Instructors cope with a high task load. Not only do they have to monitor the group’s penetration distance, navigation, and teamwork, but they also need to monitor the students and their own PO2, decompression obligations and time to surface (TTL), bailout supply and limits, on board gas supply, scrubber durations, as well as to teach. In order to do this, a few tricks are employed. Some of these may be useful when diving in any CCR team:
- PO2 monitoring. HUDS can easily be seen reflected in students’ masks. It’s much easier than trying to read someone’s handset.
- Instructor Ghost Mode. Not just used for sneaky (pre-warned and planned) drills, the lights off/blackout ghost mode is often accompanied by pull and glide along ceilings or cave walls where no damage to the environment is possible. Instructors, especially on quiet CCRs, can get within a few centimeters of a student without their knowing, or they can shoot ahead. It is a bad practice to turn off (as opposed to cover) one’s primarily in a cave. The on-off button/switch is a weak point, especially at depth—sufficient working backups are required.
- Buddy lights on CCRs are brilliant for instructor/team monitoring, Divesoft’s show up well and Sentinels almost too well. When I was a student, my instructor found ghost mode difficult to fully pull off, since I saw this green light above me every time he tried it!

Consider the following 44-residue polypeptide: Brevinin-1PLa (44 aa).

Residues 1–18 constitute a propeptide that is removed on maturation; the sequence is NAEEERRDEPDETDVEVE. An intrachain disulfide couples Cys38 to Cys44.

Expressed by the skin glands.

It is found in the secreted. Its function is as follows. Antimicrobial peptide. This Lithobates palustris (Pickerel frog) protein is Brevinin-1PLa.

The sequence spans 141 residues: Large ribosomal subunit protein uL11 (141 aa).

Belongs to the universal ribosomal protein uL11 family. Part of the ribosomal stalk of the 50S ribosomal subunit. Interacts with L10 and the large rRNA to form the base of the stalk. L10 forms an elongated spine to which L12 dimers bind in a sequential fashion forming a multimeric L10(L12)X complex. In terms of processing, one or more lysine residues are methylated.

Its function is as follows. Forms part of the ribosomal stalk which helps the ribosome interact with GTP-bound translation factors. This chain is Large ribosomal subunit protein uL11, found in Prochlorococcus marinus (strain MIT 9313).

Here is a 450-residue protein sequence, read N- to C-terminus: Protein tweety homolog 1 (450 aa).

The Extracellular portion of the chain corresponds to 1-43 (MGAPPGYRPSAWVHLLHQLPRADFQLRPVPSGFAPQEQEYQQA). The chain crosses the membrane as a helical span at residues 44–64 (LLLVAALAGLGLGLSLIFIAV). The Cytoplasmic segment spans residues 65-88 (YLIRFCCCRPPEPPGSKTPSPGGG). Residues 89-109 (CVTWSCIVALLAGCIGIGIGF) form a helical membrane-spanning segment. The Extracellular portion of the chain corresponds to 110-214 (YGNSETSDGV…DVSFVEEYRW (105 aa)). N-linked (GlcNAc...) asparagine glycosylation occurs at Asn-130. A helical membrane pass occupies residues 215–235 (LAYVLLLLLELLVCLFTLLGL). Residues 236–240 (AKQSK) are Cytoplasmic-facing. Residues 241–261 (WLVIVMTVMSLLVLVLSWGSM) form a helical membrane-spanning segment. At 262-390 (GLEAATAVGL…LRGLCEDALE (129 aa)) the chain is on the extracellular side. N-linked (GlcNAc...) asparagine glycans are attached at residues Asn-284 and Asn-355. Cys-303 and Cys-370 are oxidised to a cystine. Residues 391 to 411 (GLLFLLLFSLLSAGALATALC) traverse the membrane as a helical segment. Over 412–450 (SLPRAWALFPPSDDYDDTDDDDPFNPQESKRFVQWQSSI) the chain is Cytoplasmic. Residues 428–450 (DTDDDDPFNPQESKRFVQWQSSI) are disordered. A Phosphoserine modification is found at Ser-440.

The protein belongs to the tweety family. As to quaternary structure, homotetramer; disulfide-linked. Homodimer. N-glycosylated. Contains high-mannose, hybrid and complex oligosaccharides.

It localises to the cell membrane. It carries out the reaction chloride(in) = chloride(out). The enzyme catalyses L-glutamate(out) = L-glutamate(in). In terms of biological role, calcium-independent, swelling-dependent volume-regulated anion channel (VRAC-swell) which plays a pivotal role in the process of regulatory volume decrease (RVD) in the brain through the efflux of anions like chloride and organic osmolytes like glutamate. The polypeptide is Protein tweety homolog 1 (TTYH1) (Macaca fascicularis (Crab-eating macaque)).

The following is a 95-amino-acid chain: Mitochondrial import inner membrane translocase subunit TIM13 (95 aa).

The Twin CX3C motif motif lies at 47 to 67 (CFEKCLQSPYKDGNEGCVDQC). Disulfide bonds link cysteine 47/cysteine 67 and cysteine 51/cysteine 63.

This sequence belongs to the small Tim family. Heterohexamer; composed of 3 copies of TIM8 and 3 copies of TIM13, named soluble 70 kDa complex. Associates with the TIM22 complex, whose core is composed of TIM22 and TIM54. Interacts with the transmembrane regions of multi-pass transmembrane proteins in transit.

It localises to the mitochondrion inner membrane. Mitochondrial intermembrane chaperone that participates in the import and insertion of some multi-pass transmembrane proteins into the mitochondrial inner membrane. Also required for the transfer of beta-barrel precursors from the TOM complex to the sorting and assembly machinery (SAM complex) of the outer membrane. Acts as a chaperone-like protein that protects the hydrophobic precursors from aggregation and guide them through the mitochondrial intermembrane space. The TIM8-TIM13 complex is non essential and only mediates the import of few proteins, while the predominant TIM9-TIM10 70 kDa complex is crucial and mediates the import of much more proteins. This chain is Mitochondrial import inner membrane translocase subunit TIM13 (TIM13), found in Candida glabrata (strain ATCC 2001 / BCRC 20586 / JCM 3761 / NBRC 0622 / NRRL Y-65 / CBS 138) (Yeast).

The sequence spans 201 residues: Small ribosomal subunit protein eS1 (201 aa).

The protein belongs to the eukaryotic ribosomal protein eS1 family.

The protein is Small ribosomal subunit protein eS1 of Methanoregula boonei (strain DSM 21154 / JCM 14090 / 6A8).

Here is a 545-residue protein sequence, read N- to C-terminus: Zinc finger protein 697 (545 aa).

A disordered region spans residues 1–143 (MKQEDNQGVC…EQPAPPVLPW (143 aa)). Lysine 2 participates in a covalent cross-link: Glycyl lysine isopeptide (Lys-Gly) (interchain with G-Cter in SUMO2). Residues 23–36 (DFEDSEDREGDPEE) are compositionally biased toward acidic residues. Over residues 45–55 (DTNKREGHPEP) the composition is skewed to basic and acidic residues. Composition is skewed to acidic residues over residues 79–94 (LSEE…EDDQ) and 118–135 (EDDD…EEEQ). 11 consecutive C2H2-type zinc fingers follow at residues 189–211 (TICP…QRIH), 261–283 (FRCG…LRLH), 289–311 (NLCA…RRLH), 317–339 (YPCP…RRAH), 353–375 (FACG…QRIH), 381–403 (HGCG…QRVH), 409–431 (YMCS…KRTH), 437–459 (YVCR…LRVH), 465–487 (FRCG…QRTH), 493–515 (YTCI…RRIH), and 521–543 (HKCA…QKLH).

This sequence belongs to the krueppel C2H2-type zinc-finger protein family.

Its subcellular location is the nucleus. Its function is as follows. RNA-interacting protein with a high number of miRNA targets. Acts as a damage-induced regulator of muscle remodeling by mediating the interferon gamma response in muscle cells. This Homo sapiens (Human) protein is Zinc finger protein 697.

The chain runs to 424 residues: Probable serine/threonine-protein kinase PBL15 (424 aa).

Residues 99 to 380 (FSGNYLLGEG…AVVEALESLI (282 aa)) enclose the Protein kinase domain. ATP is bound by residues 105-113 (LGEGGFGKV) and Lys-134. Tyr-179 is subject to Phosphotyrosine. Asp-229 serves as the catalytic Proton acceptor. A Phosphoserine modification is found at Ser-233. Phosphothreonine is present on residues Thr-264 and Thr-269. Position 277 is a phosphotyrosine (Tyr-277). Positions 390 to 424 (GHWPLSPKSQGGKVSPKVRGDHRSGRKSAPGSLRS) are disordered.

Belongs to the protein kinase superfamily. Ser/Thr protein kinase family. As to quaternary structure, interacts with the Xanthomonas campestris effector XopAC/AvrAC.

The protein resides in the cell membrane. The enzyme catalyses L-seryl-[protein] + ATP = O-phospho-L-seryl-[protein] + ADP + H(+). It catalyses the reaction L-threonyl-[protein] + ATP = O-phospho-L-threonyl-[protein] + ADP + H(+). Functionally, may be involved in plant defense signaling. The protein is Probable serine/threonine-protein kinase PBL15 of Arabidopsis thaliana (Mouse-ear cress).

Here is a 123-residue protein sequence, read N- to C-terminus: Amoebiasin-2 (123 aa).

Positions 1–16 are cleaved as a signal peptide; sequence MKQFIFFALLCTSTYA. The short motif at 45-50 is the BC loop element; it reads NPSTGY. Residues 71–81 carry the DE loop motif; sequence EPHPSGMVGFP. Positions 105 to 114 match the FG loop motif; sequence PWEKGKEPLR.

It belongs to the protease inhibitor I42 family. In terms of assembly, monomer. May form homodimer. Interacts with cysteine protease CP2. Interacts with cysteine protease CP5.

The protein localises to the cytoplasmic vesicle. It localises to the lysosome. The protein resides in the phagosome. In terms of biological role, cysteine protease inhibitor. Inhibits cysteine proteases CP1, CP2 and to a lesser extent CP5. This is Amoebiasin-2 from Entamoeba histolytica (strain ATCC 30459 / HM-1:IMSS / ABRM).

As an instructor, you want the students to develop their own robust team dynamic. If you are part of this, too often, students will always defer to your authority and default to you for leadership and solutions. So, if you do join the team to make up numbers, always be number 2, the weakest member, and play the part. Students don’t need to see how clever or skilled you are, they need to develop their own skills.
Navigation: Know the cave you are teaching in. For students’ first dives where I may not know them or their capabilities, I like to be in caves where a lost line would not be an issue for me in terms of exiting. Take Ressell in France for instance: A quick glance at the ceiling and a look at the scallop shapes in the rock, and I know which way is out.
These assume a whole other level of importance in cave and rebreather diving. A checklist is useful but only if you properly check everything on it. Turn backup lights on and off, breathe bailout regs at least 4-5 breaths. Fill and dump wings and drysuits. Prevention will ensure survival. It will also give students confidence, which means you are less likely to have issues, you’ll get a better response if you do, and you can actually enjoy the dive. [Ed.—Check out GUE’s Pre-Dive Sequence here]
Here are a few tricks I also like to instill:
- Link routines. For example, PO2 check and back reference. I use a hand mirror, so looking back is easy, and a quick over the shoulder is not difficult. Every time I check PO2, I look behind me. Caves often look very different on the way out and if I can, I will mentally imprint landmarks that I will see on exit. Some caves have distance markers every 100-150 m/328-492 ft on the main line, especially training caves. I’m not a huge fan of these for my own diving, as it’s a bit like graffiti; but, for trainees, PO2 plus back reference anytime you pass any navigational marker is a good routine.